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Economic Growth and Unemployment Rate After the Us Financial Crisis: A Review of Leonhardt's (2011) "a Mission Not Yet Accomplished"

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Economic Growth and Unemployment Rate after the US Financial Crisis:

A Review of Leonhardt's (2011) "A Mission Not Yet Accomplished"

Introduction

Everyone lends a watchful eye on the state of the US economy. After all, it is the world's largest economy. It has maintained that spot since 1870's. And when the financial crisis hit the country back in 2007, the rest of the world's economies came tumbling down with it. All over the world, companies are closing, people are getting unemployed, and the average person's purchasing power plummeted. In addition, consumer confidence fell and the public sees economic growth as bleak.

Four years later, the US economic scene is revisited in the article of David Leonhardt (2011) in the New York Times. Prior to this writing, several reviews of the state of the US economy were conducted. On March 31, 2009, a panel of five (5) MIT (Massachusetts Institute of Technology) panelists discussed how far along the road to recovery is the US economy. One of the panelists, William Wheaton, declares that there's a little light at the end of the housing prices tunnel (Mangelsdorf, 2009). Back in 2008, he predicted that housing prices will not stabilize until 2011 or 2012; his statement then shows slight confidence in the US economy. On another note, a review by Reinhart and Rogoff (2008) indicates the deep and lasting effects of the financial crisis on asset prices, output and employment. They continue to note that unemployment rate will continue to rise for five years and housing prices will continue to decline for six years.

Economic Growth Seems to be Stalling

Leonhardt's "A Mission Not Yet Accomplished" evaluates the current state of the US economy vis-a-vis the 2007 financial crisis. His article focuses on the fact that currently, "recovery seems to be at a risk of stalling" (Leonhardt, 2011, n. pag.). Figures suggest that the annual economic growth rate is only at 1.8%, almost identical to the previous year's 1.7%. Both figures indicate that while there is growth in the economy, such is so minimal and looks to be on a steady pace. This doesn't come as good news for both the US government and the people, because this only means that businesses will still be conservative, jobs will still be scarce and government debt will still be high. Add to this the results of last month's New York Times/CBS News Poll, then one would be slightly disheartened because about 80% evaluate the economy as in fairly bad or very bad shape. This only signifies that the average American, not necessarily an expert in economics, feels that the economy is not at all improving. People do not even feel the 1.8% reported economic increase. This suggests that four years after the financial crisis, people are still feeling the aftermath of the situation.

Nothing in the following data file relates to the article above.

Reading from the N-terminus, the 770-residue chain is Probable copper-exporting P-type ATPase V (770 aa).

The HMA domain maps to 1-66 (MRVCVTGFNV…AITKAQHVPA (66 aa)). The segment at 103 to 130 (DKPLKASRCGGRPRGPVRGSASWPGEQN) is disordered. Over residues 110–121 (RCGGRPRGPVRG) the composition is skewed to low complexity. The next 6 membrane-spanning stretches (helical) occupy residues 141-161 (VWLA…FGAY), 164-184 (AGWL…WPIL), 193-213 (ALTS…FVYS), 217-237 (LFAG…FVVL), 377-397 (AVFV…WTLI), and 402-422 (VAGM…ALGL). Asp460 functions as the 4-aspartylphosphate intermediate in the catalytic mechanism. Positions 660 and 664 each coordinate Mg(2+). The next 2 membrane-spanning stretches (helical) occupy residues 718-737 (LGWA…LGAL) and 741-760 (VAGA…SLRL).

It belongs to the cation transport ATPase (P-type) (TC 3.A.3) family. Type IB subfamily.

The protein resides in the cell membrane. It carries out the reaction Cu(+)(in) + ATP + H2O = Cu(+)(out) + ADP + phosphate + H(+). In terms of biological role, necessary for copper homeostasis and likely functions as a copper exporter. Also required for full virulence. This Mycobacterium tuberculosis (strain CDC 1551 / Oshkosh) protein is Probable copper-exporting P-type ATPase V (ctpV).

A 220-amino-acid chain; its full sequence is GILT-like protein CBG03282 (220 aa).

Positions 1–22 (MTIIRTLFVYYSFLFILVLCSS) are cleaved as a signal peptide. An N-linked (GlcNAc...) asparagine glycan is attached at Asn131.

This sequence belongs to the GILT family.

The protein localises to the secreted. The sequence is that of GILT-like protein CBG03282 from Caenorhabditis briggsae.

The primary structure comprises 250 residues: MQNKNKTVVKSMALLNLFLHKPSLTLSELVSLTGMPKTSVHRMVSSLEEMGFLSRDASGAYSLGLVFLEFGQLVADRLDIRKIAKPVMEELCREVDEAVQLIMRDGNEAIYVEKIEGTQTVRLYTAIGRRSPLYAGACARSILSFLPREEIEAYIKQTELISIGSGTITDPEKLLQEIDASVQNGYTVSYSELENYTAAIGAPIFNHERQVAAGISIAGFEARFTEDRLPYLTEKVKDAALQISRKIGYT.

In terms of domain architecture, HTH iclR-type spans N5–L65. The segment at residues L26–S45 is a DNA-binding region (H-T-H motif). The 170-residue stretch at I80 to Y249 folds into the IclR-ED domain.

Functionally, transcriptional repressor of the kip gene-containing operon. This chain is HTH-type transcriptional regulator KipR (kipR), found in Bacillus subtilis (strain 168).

Unemployment Rate

As stated by economists Reinhart and Rogoff (2008), unemployment rate is expected to continuously increase for a period of five years. At present, the unemployment rate is at 8.9% (Homan, 2011), the lowest registered rate in the last two years. While this figure may seem to be a piece of good news, the fact is that it still is a very high rate. Back in 2009, the unemployment rate was at 7.2% and it was dubbed as a 16-year-high (Uchitelle, 2009), so imagine the number of people with no jobs at the current rate of 8.9%! According to Federal Reserve Chairman Ben Bernanke (as cited in Leonhardt, 2010), the unemployment rate will not fall below 5% for another five years. Yet regardless of how bleak this forecast seems to be, there is a macroeconomic reason for this.

Federal Reserve officials settled on having a high unemployment rate in an effort of keeping market confidence high (Leonhardt, 2010). This is a risk that they have to take to prevent market panic. When market confidence is high, investors are willing to lend the US government money at ground-level interest rates despite enormous budget deficits. When market confidence is high, loans are easy to acquire and investors are more than willing to put their money in some endeavor. When market confidence is low, however, market panic results, interest rates shoot up, banks are reluctant to lend, and the whole banking system ceases to function efficiently (Karsenti, n.d.). The public panics and in no time, the whole economy would collapse.

So what is the role of the Federal Reserve in unemployment? Remember basic economics: inflation and unemployment are inversely related, meaning if inflation is high, unemployment is low; if inflation is low, unemployment is high. In addition, inflation is caused by an increase in money supply either because of the Federal Reserve acquiring more assets or because of private institutions demanding more money to support their operations. Also keep in mind that the "Federal Reserve is responsible for controlling the money supply in the United States" ("Money," 2005, n. pag.). Currently, the Federal Reserve purchased $2.3 trillion worth of assets and according to Bernanke (as cited in Nasiripour, 2011), this was done to keep interest rates at a minimum, which in turn could drive borrowing and spending. This aggressive strategy by the Federal Reserve keeps interest rates low so investors will still be willing to lend the US government money. Leonhardt (2010) describes this action as proof of the fact that policy makers are doing the best they can in resolving the financial crisis, even willingly accepting a near-to-ten-percent unemployment rate to counter

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